Security measures that slow down IT performance prompt users to seek out short cuts that leave companies vulnerable toattack.
Peter Sandilands, regional director of VPN and firewall vendor, Check Point Software Technologies, said an overlookedthreat to information security is frustrated users working around security measures they believe impact their abilityto complete a task.
Business users are demanding IT systems that can crunch more data, from more sources, quickly, Sandilands said"However, too many e-security policies and technologies have failed to keep up with this trend, and are inhibitinguser performance," he said.
"If users need to get information in a timely fashion, they go home and download the information, and maybe suck downa virus in the meantime and take it back to work," he said.
"It's like having an armed guard at reception and all the doors locked and issuing all the staff passes, only to havesomeone prop open a door with a phonebook. A lot of people will take advantage of the open door."
Simon Hackett, managing director of Internode, agreed a common occurrence is the worker who takes home a laptop anddials into the local ISP, then returns to the office unknowingly armed with a virus on the laptop.
"This is what happened with Nimda," he said.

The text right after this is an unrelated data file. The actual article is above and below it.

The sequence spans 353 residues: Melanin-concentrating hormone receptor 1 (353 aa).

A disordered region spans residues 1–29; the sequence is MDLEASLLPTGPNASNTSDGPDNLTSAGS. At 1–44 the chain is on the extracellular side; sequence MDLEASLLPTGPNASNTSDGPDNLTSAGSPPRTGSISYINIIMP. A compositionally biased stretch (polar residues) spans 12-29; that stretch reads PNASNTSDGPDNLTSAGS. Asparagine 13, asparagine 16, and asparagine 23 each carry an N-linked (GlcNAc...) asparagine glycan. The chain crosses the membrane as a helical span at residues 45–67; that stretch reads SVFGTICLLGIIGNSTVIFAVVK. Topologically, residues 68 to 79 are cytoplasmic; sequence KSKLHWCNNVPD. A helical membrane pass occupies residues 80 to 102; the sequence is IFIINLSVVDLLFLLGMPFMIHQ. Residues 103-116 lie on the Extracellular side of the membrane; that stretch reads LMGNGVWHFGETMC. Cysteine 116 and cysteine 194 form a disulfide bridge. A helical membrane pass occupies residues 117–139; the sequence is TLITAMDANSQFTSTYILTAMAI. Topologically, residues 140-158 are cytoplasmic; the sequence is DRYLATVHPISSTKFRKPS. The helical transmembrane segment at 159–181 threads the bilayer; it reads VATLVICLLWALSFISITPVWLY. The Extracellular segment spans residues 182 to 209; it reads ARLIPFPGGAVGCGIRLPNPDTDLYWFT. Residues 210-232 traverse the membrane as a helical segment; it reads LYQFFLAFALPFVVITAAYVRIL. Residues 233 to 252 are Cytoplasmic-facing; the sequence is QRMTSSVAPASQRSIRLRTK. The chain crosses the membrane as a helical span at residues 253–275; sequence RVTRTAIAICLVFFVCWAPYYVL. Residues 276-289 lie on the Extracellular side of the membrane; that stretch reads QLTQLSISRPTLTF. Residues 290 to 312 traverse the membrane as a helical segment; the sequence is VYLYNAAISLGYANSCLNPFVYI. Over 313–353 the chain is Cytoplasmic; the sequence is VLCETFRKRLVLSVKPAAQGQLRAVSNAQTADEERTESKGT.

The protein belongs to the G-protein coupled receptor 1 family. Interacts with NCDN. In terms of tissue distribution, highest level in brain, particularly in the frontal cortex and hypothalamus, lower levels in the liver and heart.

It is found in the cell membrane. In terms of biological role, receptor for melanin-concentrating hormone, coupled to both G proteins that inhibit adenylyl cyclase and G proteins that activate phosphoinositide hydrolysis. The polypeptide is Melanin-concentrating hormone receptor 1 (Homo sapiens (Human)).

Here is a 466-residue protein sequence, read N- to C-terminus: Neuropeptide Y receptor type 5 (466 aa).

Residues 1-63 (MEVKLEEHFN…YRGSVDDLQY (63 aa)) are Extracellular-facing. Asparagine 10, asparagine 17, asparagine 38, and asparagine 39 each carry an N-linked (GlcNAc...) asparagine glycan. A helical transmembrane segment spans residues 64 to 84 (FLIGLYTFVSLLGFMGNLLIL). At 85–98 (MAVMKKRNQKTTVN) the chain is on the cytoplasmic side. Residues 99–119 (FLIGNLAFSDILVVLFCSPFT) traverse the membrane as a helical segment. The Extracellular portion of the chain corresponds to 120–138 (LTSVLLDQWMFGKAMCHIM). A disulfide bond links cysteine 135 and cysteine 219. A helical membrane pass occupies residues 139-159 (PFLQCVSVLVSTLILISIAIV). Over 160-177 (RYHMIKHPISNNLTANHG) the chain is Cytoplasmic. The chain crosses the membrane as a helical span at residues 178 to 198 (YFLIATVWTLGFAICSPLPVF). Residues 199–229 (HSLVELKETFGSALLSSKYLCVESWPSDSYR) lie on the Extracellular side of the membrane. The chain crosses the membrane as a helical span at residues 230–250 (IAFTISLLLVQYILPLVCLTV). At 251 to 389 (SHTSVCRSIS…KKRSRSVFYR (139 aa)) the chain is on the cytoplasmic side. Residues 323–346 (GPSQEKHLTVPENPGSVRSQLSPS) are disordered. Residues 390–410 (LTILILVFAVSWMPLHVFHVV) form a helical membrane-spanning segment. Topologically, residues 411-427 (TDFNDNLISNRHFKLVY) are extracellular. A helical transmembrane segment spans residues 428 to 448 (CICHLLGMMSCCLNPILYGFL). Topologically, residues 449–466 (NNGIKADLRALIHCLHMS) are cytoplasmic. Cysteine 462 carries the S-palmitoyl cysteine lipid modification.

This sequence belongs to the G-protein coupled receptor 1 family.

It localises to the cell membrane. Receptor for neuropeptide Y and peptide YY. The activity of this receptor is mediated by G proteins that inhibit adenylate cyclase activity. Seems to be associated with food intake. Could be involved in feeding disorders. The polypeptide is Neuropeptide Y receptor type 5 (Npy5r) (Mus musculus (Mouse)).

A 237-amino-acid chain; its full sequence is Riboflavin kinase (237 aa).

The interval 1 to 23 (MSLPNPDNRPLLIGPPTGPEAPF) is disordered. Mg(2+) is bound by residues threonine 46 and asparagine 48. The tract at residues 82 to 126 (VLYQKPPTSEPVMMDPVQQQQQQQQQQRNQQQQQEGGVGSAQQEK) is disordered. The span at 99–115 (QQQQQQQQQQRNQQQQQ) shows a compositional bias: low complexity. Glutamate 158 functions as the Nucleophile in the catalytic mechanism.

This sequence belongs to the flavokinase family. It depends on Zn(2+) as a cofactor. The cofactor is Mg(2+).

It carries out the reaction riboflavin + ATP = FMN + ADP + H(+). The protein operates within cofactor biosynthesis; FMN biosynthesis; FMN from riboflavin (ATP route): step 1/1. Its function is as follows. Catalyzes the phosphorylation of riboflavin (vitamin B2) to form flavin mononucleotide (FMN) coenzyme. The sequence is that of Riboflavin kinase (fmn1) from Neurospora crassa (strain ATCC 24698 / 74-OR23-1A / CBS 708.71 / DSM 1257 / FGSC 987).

Sandilands said the problem is in a company's security policies.
"At its most basic level, security is a prevention tool designed to stop things from happening. But IT is a technologythat allows thing to happen, information to become available, communications to open," he said. "Companies need toswitch to security as an enabling tool not a prevention tool. Instead of putting in place a slap dash security policy,companies need to think carefully about how to help users work, not prevent them from working."
"A lot of companies brag about how fast their firewalls are, but if your link to the Net is slow in the first place,users will still get around security measures. Companies need to focus on architecture and look at its capabilities,"Sandilands said.
Security measures should not just be an add-on, but need to be integral part of IT strategy and needs to be carefullyplanned.
"Enterprises that design networks, and then add security devices create additional hops, thereby creatingbottlenecks," Sandilands said.
Hackett agreed, "It's a question of policy. Rather than just whacking up a firewall, companies need to tell theirstaff what the rules are and what the firewalls are there for. Otherwise it becomes a game and the staff play it. If afirewall seems to stop a user getting the job done, they'll go around it. Security measures are secondary, but policyis primary."